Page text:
Browsing the archives for the ethiopian eunuch tag.


  • Subscribe by E-mail

    Enter your email address:

    Delivered by FeedBurner

  • Categories

  • Archives

  • Unless otherwise indicated, all Scripture quotations provided by the author of this site are from The Holy Bible, English Standard Version, copyright 2001 by Crossway Bible, a publishing ministry of Good News Publishers. Used by permission. All rights reserved.
  • If You Are Interested in Other Bible Study Resources, Please Check Out the Products in My Store Below

    Getting to Did CoverCheck out the book today!Preacher's Door cover

Acts 7-8: Praise the Lord! Even You Can Be Baptized.

Acts, Baptism, Comfort, Confidence, Crucified with Christ, Jesus

Acts 7-8 (ESV) by Wordle*

Today’s reading is Acts 7:1-8:40.

“And as they were going along the road they came to some water, and the eunuch said, ‘See, here is water! What prevents me from being baptized?’ …And he commanded the chariot to stop, and they both went down into the water, Philip and the eunuch, and he baptized him” (Acts 8:36, 38).

Obviously, preaching Christ to the eunuch included preaching baptism in the name of Christ. The eunuch himself saw water and wanted to know if anything prevented him from participating. Today, this seems like an odd question. What could possibly prevent a man from being baptized in the name of Jesus. But for the eunuch, this was an obvious question. As a proselyted Jew who had been made a eunuch in a foreign court, he had learned that he was a “second-class” Jew (for lack of a better term). He was prevented from full access to the congregation of the Jews (cf. Deuteronomy 23:1). Would it be the same for being part of the congregation of Christ? Was he prevented by what his queen had done to him?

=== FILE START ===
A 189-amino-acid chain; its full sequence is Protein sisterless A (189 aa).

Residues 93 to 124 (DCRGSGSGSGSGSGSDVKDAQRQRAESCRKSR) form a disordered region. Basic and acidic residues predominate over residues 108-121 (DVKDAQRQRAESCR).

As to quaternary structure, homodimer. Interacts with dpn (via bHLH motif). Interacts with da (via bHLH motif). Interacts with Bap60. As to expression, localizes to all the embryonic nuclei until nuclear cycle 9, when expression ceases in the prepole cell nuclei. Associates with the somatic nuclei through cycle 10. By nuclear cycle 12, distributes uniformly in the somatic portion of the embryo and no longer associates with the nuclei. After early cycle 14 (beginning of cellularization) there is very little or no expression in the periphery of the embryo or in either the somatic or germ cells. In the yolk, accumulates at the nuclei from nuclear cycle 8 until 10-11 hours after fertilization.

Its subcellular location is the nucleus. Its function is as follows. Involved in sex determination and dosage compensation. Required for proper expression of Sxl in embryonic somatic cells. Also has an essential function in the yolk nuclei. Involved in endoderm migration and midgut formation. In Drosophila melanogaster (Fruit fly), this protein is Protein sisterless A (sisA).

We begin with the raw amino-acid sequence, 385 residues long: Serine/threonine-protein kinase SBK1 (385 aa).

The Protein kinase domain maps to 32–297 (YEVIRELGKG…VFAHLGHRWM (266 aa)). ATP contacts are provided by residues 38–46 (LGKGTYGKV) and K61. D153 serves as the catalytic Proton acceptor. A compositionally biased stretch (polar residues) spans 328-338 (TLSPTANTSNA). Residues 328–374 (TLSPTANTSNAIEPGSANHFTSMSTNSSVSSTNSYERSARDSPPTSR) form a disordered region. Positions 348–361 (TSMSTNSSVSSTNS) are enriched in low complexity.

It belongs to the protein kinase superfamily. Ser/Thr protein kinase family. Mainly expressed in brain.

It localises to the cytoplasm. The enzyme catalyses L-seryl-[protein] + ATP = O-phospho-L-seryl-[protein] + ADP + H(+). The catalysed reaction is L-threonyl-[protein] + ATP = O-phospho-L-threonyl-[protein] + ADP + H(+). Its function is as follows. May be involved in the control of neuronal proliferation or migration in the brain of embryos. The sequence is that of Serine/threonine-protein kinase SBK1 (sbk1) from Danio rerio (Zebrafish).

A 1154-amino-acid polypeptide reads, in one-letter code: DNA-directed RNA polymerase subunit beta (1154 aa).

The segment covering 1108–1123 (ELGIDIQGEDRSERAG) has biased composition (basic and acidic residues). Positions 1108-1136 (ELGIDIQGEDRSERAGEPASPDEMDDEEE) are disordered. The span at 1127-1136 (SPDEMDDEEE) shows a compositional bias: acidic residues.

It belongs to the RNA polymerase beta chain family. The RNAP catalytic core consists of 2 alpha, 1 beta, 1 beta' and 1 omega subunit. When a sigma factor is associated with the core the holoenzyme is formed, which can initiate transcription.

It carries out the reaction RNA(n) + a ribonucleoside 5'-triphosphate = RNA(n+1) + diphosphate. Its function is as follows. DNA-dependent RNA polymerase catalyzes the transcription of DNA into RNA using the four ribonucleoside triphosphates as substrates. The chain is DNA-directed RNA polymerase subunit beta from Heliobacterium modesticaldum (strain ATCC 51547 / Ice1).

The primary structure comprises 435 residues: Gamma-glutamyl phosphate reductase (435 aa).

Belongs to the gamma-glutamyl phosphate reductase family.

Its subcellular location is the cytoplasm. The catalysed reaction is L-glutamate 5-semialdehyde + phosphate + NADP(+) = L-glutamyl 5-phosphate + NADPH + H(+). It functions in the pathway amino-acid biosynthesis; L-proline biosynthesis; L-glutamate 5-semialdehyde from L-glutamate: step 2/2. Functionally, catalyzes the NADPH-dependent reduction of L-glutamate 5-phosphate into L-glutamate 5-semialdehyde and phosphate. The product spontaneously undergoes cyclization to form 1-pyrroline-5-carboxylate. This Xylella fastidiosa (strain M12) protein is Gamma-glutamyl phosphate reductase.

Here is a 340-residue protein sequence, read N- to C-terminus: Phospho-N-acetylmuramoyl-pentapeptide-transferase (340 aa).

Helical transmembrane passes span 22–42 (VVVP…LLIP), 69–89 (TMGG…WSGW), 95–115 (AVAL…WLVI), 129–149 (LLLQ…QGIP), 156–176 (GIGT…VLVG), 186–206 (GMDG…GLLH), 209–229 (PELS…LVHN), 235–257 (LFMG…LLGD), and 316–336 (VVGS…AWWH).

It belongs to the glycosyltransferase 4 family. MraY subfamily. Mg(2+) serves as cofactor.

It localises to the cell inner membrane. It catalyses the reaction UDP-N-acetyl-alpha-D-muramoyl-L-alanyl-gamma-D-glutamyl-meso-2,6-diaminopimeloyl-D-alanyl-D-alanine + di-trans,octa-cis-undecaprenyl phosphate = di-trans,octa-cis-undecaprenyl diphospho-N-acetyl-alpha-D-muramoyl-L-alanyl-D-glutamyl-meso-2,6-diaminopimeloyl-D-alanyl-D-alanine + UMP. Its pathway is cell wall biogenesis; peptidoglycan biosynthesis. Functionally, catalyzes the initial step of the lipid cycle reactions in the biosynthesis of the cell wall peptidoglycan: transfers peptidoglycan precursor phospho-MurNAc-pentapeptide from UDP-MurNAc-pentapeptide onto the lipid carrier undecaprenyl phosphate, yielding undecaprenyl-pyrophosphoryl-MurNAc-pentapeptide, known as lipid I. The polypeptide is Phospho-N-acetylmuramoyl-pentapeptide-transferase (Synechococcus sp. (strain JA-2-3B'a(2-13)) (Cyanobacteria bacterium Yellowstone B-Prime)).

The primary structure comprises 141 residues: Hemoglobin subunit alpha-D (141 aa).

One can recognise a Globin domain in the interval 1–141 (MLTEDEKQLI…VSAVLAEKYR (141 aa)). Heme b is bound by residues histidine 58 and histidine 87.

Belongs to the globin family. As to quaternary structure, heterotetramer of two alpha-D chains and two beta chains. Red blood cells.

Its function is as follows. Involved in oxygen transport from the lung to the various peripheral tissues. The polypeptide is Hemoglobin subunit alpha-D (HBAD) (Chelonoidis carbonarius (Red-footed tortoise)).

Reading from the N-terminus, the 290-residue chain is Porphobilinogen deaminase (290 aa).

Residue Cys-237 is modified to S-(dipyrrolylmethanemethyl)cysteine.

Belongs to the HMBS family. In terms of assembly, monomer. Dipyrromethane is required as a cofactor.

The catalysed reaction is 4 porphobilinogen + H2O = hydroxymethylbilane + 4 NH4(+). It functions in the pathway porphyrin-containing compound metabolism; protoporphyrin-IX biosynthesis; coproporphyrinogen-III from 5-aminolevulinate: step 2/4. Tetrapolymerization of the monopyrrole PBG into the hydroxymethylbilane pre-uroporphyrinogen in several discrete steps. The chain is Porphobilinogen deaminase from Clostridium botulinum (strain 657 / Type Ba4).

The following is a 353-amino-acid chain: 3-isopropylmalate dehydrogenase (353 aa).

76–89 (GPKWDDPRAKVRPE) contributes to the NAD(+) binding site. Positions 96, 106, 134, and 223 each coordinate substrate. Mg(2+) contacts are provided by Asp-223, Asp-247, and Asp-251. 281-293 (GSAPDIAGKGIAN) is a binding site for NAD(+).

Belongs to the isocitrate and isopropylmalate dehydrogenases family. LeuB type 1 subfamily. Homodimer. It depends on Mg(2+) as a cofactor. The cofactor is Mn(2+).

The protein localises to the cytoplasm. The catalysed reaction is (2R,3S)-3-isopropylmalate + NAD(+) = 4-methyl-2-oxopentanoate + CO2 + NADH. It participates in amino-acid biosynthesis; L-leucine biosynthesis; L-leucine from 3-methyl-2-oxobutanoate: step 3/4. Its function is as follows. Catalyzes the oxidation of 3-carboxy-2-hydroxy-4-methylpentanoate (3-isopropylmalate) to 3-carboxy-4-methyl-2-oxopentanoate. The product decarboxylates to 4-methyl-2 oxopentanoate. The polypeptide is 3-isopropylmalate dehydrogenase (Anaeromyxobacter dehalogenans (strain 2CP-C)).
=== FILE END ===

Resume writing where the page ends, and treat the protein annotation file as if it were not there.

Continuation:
Praise the Lord! The answer was nothing to prevent him. There are no second-class citizens in Christ’s kingdom. Everyone has full access to Christ and to the throne of God through Christ.

That was good news for the eunuch and great news for us. None of us are second-class citizens. We can all be baptized into Christ and into His congregation and kingdom. Nothing prevents us, except possibly us. If you want to be in Christ, you can get there today. Just do what the eunuch did; be baptized into Christ. (If you need help with this, just hit the “contact” link at the top left of the page and let me know.)

Keep the faith and keep reading,

ELC

PS: What struck you in today’s reading? You can add your input by clicking here.

——————————————-

*Today’s illustration was generated by the creative tool at Wordle.net. You can find all my wordles here.

No Comments

Acts 7-8: Two Lessons from the Ethiopian Eunuch

Acts, Baptism, salvation

Today’s reading is Acts 7:1-8:40.

Acts 8:4 starts a parenthetical section which doesn’t conclude until Acts 11:19. Luke tells four stories to prepare us for the progression from a Jewish church to a Gentile church. In order to prepare his early readers he told the first story of the conversion of a Samaritan Sorcerer. If Simon could be saved, a half-breed pagan, then anyone can be saved. Then he told the story of the Ethiopian Eunuch. If a proselytized Eunuch, could be saved, anyone can be saved. Then he told the story of the Priest’s Persecutor. If Saul, who was the number one enemy of Christ’s church could be saved, then anyone could be saved. Therefore, we should not be surprised when the Caesarean Centurion could be saved.

Lesson #1: I can be saved